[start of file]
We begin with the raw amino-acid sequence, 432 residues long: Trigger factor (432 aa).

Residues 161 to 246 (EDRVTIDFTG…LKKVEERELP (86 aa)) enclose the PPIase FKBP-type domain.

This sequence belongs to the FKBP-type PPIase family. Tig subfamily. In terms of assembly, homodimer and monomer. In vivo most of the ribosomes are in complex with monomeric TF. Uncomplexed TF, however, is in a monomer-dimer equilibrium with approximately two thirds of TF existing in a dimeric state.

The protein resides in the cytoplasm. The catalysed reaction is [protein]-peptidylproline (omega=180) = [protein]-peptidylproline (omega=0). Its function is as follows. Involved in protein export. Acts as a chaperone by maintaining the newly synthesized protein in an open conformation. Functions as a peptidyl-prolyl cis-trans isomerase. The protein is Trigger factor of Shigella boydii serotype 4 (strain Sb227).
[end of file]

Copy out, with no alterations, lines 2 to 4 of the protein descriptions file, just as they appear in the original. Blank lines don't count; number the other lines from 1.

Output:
Residues 161 to 246 (EDRVTIDFTG…LKKVEERELP (86 aa)) enclose the PPIase FKBP-type domain.

This sequence belongs to the FKBP-type PPIase family. Tig subfamily. In terms of assembly, homodimer and monomer. In vivo most of the ribosomes are in complex with monomeric TF. Uncomplexed TF, however, is in a monomer-dimer equilibrium with approximately two thirds of TF existing in a dimeric state.

The protein resides in the cytoplasm. The catalysed reaction is [protein]-peptidylproline (omega=180) = [protein]-peptidylproline (omega=0). Its function is as follows. Involved in protein export. Acts as a chaperone by maintaining the newly synthesized protein in an open conformation. Functions as a peptidyl-prolyl cis-trans isomerase. The protein is Trigger factor of Shigella boydii serotype 4 (strain Sb227).